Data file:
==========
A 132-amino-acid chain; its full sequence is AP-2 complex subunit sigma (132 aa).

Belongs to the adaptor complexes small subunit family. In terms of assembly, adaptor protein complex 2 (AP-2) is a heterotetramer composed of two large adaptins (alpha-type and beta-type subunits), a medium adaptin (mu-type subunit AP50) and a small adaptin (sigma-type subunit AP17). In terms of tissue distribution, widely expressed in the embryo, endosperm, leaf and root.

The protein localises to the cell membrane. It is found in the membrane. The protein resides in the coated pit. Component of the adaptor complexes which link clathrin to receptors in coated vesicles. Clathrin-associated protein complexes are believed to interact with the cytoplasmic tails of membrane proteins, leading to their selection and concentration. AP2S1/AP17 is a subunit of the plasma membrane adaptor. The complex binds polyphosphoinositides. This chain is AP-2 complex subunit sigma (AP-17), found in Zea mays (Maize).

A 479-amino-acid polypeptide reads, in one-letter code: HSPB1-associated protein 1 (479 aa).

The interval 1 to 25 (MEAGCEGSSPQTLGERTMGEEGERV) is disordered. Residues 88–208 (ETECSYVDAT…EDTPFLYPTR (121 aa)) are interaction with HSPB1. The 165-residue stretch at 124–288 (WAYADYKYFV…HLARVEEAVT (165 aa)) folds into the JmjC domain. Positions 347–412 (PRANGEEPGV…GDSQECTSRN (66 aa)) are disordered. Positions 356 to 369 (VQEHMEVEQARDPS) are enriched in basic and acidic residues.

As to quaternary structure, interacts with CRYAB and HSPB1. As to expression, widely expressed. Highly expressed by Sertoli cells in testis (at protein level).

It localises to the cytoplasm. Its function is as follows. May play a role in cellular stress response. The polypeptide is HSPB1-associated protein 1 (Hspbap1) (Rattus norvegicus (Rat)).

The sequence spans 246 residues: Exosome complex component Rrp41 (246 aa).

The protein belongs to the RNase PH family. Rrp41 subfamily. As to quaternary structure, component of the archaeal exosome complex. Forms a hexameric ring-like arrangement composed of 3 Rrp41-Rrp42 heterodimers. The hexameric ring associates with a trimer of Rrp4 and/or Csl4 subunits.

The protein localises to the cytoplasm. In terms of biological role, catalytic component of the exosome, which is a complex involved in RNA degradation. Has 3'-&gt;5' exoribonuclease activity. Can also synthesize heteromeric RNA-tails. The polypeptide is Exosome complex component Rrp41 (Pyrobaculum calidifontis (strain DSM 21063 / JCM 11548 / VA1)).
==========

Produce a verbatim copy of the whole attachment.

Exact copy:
A 132-amino-acid chain; its full sequence is AP-2 complex subunit sigma (132 aa).

Belongs to the adaptor complexes small subunit family. In terms of assembly, adaptor protein complex 2 (AP-2) is a heterotetramer composed of two large adaptins (alpha-type and beta-type subunits), a medium adaptin (mu-type subunit AP50) and a small adaptin (sigma-type subunit AP17). In terms of tissue distribution, widely expressed in the embryo, endosperm, leaf and root.

The protein localises to the cell membrane. It is found in the membrane. The protein resides in the coated pit. Component of the adaptor complexes which link clathrin to receptors in coated vesicles. Clathrin-associated protein complexes are believed to interact with the cytoplasmic tails of membrane proteins, leading to their selection and concentration. AP2S1/AP17 is a subunit of the plasma membrane adaptor. The complex binds polyphosphoinositides. This chain is AP-2 complex subunit sigma (AP-17), found in Zea mays (Maize).

A 479-amino-acid polypeptide reads, in one-letter code: HSPB1-associated protein 1 (479 aa).

The interval 1 to 25 (MEAGCEGSSPQTLGERTMGEEGERV) is disordered. Residues 88–208 (ETECSYVDAT…EDTPFLYPTR (121 aa)) are interaction with HSPB1. The 165-residue stretch at 124–288 (WAYADYKYFV…HLARVEEAVT (165 aa)) folds into the JmjC domain. Positions 347–412 (PRANGEEPGV…GDSQECTSRN (66 aa)) are disordered. Positions 356 to 369 (VQEHMEVEQARDPS) are enriched in basic and acidic residues.

As to quaternary structure, interacts with CRYAB and HSPB1. As to expression, widely expressed. Highly expressed by Sertoli cells in testis (at protein level).

It localises to the cytoplasm. Its function is as follows. May play a role in cellular stress response. The polypeptide is HSPB1-associated protein 1 (Hspbap1) (Rattus norvegicus (Rat)).

The sequence spans 246 residues: Exosome complex component Rrp41 (246 aa).

The protein belongs to the RNase PH family. Rrp41 subfamily. As to quaternary structure, component of the archaeal exosome complex. Forms a hexameric ring-like arrangement composed of 3 Rrp41-Rrp42 heterodimers. The hexameric ring associates with a trimer of Rrp4 and/or Csl4 subunits.

The protein localises to the cytoplasm. In terms of biological role, catalytic component of the exosome, which is a complex involved in RNA degradation. Has 3'-&gt;5' exoribonuclease activity. Can also synthesize heteromeric RNA-tails. The polypeptide is Exosome complex component Rrp41 (Pyrobaculum calidifontis (strain DSM 21063 / JCM 11548 / VA1)).